I’m going to try posting such a widget and do some experimenting; ideally, it should work out to be a “call me collect for free for everyone” button for my many Canadian friends.

Log notes

I’ve been slowly transcribing the Ship’s Log from Centaurea and publishing it to this site. The posts are in chronological order, and back-published to the days they were written on. To view them all, try this category link.

By request, a few notes for those of you not used to the format and abbreviations: The positions are given in degrees/decimal minutes rather than the older degrees/minutes/seconds. SoG stands for “Speed over Ground”, and is an instantaneous reading from the Maretron GPS. CoG is “Course over Ground”, also an instantaneous GPS reading, given in degrees true. Occasional reference is given to degrees “C”, which is a reading from the steering compass. This compass was never properly/accurately swung aboard this vessel, but seemed to conform to the usual 11-15 degrees of west deviation found in that part of the world.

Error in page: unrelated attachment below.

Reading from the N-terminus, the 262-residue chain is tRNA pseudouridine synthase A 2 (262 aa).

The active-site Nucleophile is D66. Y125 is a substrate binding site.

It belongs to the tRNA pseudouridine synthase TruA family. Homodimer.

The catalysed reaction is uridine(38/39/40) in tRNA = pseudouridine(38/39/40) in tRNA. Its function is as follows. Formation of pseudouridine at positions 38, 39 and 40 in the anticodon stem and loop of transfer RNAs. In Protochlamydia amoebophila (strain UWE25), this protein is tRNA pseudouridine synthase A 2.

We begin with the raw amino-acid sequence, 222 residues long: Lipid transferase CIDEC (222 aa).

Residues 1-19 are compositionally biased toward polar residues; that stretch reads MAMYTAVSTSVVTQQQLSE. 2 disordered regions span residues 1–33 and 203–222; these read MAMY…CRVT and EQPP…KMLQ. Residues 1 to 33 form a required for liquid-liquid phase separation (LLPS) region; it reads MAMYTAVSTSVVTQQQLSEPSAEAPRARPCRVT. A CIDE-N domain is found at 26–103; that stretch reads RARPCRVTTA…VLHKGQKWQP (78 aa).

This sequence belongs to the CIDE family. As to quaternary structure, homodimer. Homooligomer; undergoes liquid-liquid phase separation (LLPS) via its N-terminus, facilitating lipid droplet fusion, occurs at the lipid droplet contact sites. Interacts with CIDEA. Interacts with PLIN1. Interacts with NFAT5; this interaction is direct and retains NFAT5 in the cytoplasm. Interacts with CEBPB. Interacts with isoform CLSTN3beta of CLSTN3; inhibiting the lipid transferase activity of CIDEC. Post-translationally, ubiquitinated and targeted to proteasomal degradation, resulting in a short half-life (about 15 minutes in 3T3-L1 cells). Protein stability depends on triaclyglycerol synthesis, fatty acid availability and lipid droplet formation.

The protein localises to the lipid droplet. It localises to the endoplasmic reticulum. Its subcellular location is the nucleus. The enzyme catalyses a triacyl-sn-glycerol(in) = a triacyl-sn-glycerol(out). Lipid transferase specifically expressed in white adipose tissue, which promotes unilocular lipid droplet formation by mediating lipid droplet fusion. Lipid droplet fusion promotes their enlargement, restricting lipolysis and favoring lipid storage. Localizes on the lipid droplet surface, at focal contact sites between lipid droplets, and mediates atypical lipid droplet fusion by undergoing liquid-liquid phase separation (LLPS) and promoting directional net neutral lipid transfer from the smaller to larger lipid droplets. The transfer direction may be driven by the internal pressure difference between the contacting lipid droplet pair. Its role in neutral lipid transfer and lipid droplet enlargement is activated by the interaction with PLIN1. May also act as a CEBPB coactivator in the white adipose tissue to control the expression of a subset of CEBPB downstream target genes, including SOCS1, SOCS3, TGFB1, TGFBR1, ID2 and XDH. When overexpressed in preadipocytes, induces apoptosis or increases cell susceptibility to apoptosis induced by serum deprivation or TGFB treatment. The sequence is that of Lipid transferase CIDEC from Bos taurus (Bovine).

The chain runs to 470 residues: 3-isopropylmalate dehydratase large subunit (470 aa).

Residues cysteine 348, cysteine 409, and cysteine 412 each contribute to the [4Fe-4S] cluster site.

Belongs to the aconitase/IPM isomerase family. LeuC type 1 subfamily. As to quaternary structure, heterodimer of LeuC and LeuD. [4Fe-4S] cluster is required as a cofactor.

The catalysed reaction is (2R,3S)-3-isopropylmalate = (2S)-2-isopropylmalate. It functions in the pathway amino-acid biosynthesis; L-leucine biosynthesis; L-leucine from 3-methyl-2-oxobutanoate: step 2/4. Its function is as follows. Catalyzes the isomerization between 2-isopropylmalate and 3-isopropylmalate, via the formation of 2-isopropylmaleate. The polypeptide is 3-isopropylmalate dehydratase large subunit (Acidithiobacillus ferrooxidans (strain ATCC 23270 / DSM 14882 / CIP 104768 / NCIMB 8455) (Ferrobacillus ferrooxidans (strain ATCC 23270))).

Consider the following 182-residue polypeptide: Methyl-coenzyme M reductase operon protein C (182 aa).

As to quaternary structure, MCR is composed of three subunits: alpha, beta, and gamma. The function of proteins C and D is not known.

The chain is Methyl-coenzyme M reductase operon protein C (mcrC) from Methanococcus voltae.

Speeds are given as “kts”; knots, while distances are given in “nm” (nautical miles).

Our initial course was pretty basic: due north from St. Croix, passing through the Virgin Islands, then on a generally NNW rhumbline direct to the mouth of the Chesapeake. Of course, as you read through, you’ll see that we are diverted from that line towards Bermuda… A “rhumbline” is simply the shortest straight-line distance between a starting and ending point (actually, it’s a little more complicated, but this explanation serves for the purposes of this log).

The bits in [brackets] are added as i type this out, for some clarity. Passages marked [CJ] were Cory’s entries into the log. As I finish up transcribing the log, I’ll add in some further anecdotal information, as well as the transcripts from MSC Malaysia and RCC Bermuda.